- You start the year on a positive note, exercising in the fresh air.
- By committing to climbing a hill on New Years' Day, you moderate Hogmanay drinking and avoid the regrets next day.
- You meet old friends and have a great natter.
- You get to be somewhere incredible like this:
If you were on holiday, wouldn't this be your new Facebook picture? A place just an hour from Glasgow?
So How Can You Climb a Scottish Hill for New Year?
- Find a local who likes to climb hills (quite a large group).
- Find a local who likes to climb hills and intends to stay sober on Hogmanay (a slightly smaller group).
- Have basic equipment (boots, waterproof, warm clothes, map, compass, food) and fitness.
- Cross your fingers for good weather (nobody likes climbing a hill in a howling gale and horizontal hail).
Safety note! There are also reasons why you must *not* climb a Scottish hill at New Year...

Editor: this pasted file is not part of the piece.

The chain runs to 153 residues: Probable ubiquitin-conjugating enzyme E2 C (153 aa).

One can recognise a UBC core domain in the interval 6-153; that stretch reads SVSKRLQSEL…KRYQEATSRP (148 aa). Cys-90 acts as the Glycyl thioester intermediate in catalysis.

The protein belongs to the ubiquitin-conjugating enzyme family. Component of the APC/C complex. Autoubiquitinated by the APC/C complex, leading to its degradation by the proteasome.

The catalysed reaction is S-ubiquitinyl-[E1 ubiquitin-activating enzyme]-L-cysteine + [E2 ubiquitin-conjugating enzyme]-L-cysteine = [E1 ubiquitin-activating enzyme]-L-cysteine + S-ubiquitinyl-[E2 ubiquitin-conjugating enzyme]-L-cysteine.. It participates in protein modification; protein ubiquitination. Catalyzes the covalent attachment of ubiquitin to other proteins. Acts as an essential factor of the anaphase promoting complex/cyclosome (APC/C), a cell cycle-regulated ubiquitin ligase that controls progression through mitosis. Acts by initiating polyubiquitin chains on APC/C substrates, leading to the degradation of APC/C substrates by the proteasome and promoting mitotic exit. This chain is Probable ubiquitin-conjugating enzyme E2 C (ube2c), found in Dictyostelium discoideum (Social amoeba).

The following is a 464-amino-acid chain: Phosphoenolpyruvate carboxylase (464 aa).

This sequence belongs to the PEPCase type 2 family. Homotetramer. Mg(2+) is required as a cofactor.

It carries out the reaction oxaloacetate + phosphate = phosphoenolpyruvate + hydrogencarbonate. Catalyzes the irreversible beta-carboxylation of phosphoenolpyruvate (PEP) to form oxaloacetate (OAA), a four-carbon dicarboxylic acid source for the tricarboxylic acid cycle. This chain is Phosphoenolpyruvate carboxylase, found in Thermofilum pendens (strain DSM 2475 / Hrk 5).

- You've got a crushing hangover and would rather die than drive an hour to some of the best scenery in Europe.
- The weather forecast isn't perfect - most Scottish hills aren't too dangerous in good weather, but in high winds, driving rain or snow, they are killers.
- You don't like cold, wet, strong winds, hard exercise, pain, avalanches, or blisters.
- You are alone - I love solo walking but the extra risks of winter beg the safety margin of companionship.
- You can't use a map. Most problems in the hills start with navigational errors.
- You're unfit or aren't well equipped.
- You've set off late in the day. If it is lunchtime and you haven't started yet, maybe do a shorter walk than a Munro? I love a summit sunset but the pay-off is descent in the dark.
So why wait? If you are going to experience Scotland properly, you need to have climbed a hill!
Heading towards Beinn Ime, Arrochar: